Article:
Whitman says she’s against sus­pend­ing state’s law, but he al­leges dou­ble-speak.

Los Angeles Times - - Late Extra - Michael J. Mishak re­port­ing from ne­wark, calif.

Even as both ma­jor gu­ber­na­to­rial can­di­dates are op­pos­ing a Novem­ber bal­lot pro­posal that would sus­pend Cal­i­for­nia’s global warm­ing law, the land­mark en­vi­ron­men­tal mea­sure re­mains a salient is­sue in the cam­paign, ex­pos­ing key dif­fer­ences over how the next gover­nor would shape en­ergy pol­icy.

Demo­crat Jerry Brown has fully em­braced the 2006 law, which aims to re­duce green­house gas emis­sions to 1990 lev­els over the next decade. And he is us­ing the is­sue to drive a wedge be­tween Repub­li­can ri­val Meg Whitman and the state’s en­vi­ron­men­tally con­scious vot­ers.

Whitman is try­ing to walk a finer line. She dodged the is­sue for months be­fore an­nounc­ing Thurs­day that she op­poses the Novem­ber sus­pen­sion mea­sure, Propo­si­tion 23.

Try­ing to be “smart and green,” the Repub­li­can nom­i­nee has pro­posed a oneyear mora­to­rium on the law, main­tain­ing that it is a “job killer” in the state’s sour econ­omy and needs to be tweaked to pro­tect busi­nesses from in­cur­ring too many costs. At the same time, she has called her­self an en­vi­ron­men­tal­ist on the cam­paign trail.

The is­sue is po­lit­i­cally po­tent and could move vot­ers in a race that is locked in a dead heat. Ac­cord­ing to a July poll by the Pub­lic Pol­icy In­sti­tute of Cal­i­for­nia, twothirds of Cal­i­for­ni­ans fa­vor the global warm­ing law.

Its pas­sage was rec­og­nized around the world as a sem­i­nal event. It was cre­ated as a plat­form for Cal­i­for­nia to push other states and other coun­tries to take an ag­gres­sive stance against global warm­ing.

On Thurs­day, Brown

used the coun­try’s largest pri­vately owned roof­ing and so­lar com­pany as a back­drop to rail against the sus­pen­sion pro­posal and pro­mote his re­new­able en­ergy plan, which he says would cre­ate 500,000 jobs over the next decade in part by re­quir­ing the state to re­ceive a third of its power from re­new­able sources.

“It’s a small com­pany,” he said of Petersen Dean Roof­ing and So­lar Sys­tems in the Bay Area city of Ne­wark, “but it’s thou­sands of small com­pa­nies like this that build the econ­omy.”

He ac­cused Whitman of en­gag­ing in “dou­ble-talk” on the global warm­ing law, say­ing that a mora­to­rium would freeze in­vest­ment in the bur­geon­ing green econ­omy.

“Stop and start is ex­actly what peo­ple hate about govern­ment,” said Brown, sur­rounded by so­lar panel dis­plays out­side the com­pany’s ware­house. “I think we have to have a clear man­date, a clear sig­nal that Cal­i­for­nia is open for busi­ness in re­new­able en­ergy.”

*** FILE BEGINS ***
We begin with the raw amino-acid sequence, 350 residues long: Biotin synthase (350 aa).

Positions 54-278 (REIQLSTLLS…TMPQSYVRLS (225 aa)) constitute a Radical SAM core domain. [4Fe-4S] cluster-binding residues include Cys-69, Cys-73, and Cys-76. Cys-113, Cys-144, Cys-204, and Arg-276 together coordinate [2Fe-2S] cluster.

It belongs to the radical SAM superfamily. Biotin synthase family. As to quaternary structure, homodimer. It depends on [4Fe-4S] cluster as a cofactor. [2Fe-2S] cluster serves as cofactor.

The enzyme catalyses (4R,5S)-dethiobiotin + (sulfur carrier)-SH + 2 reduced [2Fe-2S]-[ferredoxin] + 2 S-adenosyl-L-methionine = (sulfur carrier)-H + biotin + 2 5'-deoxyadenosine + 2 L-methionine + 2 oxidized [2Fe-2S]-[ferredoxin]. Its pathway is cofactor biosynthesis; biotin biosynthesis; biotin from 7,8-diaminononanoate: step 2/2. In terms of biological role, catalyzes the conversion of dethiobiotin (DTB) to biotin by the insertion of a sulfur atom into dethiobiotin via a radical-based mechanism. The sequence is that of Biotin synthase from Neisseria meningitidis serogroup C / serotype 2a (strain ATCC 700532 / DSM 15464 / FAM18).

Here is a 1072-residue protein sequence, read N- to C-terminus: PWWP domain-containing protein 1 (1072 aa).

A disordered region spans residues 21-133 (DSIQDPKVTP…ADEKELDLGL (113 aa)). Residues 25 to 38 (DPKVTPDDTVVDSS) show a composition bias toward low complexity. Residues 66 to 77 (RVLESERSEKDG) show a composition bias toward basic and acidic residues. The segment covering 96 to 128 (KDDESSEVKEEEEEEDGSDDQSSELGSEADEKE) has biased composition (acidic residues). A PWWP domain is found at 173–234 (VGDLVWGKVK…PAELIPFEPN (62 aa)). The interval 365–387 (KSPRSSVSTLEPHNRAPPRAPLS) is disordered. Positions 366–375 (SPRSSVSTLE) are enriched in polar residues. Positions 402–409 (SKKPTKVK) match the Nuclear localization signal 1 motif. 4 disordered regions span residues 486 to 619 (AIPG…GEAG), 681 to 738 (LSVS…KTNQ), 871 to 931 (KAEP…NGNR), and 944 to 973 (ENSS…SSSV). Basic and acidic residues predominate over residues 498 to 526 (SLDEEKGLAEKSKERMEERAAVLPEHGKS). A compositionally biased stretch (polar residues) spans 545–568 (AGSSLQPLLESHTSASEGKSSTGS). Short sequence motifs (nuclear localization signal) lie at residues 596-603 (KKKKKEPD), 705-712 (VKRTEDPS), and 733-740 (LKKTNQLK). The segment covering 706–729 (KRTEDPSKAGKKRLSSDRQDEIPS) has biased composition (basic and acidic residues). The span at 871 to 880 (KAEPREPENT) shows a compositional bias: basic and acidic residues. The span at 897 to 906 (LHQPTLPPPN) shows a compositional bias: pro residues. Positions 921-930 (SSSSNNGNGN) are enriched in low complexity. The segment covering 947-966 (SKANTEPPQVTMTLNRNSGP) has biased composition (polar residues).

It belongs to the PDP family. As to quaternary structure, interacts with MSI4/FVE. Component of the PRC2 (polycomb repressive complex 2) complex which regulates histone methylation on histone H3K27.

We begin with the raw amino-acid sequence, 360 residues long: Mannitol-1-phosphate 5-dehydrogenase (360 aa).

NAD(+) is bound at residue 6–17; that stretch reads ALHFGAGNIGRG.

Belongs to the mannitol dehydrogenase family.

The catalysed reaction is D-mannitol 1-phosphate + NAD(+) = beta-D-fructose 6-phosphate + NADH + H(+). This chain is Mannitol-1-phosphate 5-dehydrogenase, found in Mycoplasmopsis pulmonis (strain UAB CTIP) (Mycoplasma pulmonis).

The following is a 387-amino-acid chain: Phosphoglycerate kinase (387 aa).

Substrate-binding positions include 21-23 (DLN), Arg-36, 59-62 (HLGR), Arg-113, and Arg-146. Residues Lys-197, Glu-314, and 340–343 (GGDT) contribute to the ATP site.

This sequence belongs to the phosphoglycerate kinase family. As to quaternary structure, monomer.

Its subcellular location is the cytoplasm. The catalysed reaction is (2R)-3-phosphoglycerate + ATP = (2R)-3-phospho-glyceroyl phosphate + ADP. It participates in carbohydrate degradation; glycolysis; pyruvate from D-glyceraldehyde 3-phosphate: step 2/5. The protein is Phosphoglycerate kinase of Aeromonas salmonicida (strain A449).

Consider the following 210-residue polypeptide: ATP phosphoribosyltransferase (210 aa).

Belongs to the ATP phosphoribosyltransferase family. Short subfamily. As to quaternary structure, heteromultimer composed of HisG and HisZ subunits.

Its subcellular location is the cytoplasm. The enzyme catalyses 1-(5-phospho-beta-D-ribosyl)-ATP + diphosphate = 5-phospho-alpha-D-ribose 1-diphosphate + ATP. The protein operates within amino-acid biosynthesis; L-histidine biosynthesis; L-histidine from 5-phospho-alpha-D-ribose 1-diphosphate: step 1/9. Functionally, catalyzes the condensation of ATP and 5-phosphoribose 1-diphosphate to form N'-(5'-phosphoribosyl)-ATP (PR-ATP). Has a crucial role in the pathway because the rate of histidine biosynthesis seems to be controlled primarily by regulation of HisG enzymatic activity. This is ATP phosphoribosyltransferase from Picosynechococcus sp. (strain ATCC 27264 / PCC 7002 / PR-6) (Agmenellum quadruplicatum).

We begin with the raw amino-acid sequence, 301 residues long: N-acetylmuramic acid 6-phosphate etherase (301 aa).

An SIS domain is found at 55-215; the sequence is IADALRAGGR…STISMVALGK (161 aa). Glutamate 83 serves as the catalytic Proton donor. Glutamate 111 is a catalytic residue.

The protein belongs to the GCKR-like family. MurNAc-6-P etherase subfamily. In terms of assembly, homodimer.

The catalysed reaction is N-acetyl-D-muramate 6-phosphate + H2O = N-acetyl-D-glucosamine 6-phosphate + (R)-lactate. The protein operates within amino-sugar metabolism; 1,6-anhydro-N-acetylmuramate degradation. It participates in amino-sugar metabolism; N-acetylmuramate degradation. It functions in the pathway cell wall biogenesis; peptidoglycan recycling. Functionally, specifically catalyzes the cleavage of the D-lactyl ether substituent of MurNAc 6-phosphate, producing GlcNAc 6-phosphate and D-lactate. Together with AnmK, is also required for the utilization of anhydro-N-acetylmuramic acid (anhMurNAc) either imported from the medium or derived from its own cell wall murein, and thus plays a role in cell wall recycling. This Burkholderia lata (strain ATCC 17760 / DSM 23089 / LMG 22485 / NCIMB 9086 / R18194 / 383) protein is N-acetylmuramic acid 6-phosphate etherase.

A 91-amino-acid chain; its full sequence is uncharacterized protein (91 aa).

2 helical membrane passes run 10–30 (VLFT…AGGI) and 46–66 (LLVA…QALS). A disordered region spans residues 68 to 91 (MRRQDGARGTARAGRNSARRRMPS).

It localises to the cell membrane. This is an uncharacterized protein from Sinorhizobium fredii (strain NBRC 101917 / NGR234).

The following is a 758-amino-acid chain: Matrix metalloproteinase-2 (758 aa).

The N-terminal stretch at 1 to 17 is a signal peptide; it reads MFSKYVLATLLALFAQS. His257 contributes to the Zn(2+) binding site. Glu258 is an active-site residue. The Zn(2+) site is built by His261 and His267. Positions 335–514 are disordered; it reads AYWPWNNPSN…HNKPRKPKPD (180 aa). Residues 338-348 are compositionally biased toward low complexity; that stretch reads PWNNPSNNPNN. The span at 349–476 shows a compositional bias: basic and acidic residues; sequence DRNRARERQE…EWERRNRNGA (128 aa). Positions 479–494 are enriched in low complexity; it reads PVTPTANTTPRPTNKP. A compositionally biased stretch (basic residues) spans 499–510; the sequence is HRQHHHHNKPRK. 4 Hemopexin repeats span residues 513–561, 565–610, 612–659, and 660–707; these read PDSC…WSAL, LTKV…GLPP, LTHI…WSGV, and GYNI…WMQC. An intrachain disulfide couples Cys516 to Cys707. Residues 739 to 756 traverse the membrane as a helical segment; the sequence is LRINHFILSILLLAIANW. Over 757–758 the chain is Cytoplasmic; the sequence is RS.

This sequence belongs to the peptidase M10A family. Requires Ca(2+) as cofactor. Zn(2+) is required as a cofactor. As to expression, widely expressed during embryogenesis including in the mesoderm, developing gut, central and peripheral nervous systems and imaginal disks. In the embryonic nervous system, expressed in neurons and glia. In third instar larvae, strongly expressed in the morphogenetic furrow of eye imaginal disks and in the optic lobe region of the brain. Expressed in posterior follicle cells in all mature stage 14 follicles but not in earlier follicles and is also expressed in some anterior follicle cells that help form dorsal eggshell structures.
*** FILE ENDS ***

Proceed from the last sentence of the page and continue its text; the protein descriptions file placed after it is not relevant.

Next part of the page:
Whitman, who had no pub­lic events Thurs­day, is­sued a state­ment fo­cused on the eco­nomic down­turn.

“This is not an easy is­sue,” the state­ment said. “While green jobs are an im­por­tant and grow­ing part of our state’s eco­nomic fu­ture, we can­not for­get the other 97% of jobs in key sec­tors like man­u­fac­tur­ing, agri­cul­ture, trans­porta­tion and en­ergy. We com­pete for jobs with many other states, and our en­vi­ron­men­tal pol­icy must re­flect that re­al­ity.”

Bruce Cain, a po­lit­i­cal sci­en­tist at UC Berkeley, said Whitman’s com­pro­mise po­si­tion could res­onate with in­de­pen­dents, a vot­ing group the can­di­dates are split­ting, ac­cord­ing to a Field Poll re­leased Thurs­day.

“She is try­ing to split the baby,” Cain said.

As for Brown, Cain said the can­di­date’s stri­dent stance could help him woo back Democrats who in­tend to vote for his op­po­nent.

Ac­cord­ing to the Field Poll, 69% of Democrats sup­port Brown, but 15% would cross party lines to back Whitman.

Even if vot­ers re­ject a sus­pen­sion of the global warm­ing law, the gover­nor has the author­ity to declare a fi­nan­cial emer­gency and put it on hold, as Whitman has vowed to do.

The gover­nor also con­trols ap­point­ments to key agen­cies charged with im­ple­ment­ing var­i­ous an­tipol­lu­tion pro­grams un­der the law, in­clud­ing the cre­ation of an am­bi­tious sys­tem to cap the green­house gases that in­dus­tries are al­lowed to emit but al­low com­pa­nies to trade emis­sions per­mits.

In ad­di­tion, the next gover­nor could also use his or her author­ity to roll back other pro­grams un­der the um­brella of the law that have been in place for a while: en­ergy ef­fi­ciency stan­dards, re­stric­tions on ve­hi­cle emis­sions and re­quire­ments that power com­pa­nies pro­vide more en­ergy from such re­new­able re­sources as the sun and wind.

Brown sup­port­ers, in­clud­ing the Cal­i­for­nia League of Con­ser­va­tion Vot­ers, say en­vi­ron­men­tal pro­grams will be wa­tered down, and man­dates on busi­ness to cut pol­lu­tion will be de­layed or aban­doned, if the next gover­nor ap­points agency heads and board di­rec­tors who are cozy with cor­po­ra­tions anx­ious about the law’s im­pact on their bot­tom line.

Whitman’s back­ers said the Repub­li­can would stream­line reg­u­la­tion while keep­ing Cal­i­for­nia a leader in the en­vi­ron­men­tal move­ment.

“She un­der­stands the nexus be­tween the en­vi­ron­ment and the econ­omy,” said Vir­ginia Chang Ki­raly, pres­i­dent of the Cal­i­for­nia chap­ter of Repub­li­cans for En­vi­ron­men­tal Pro­tec­tion. “One year, if you look at the whole time frame of the whole en­vi­ron­men­tal move­ment, is a breather. It will help us im­ple­ment [the law] more ef­fec­tively and ef­fi­ciently.” Times staff writer Evan Halper in Sacra­mento con­trib­uted to this re­port.

Jay L. Clen­denin

SPEAK­ING OUT: Meg Whitman, with New Jersey Gov. Chris Christie, op­poses sus­pend­ing the global warm­ing law but ad­vo­cates a one-year mora­to­rium.

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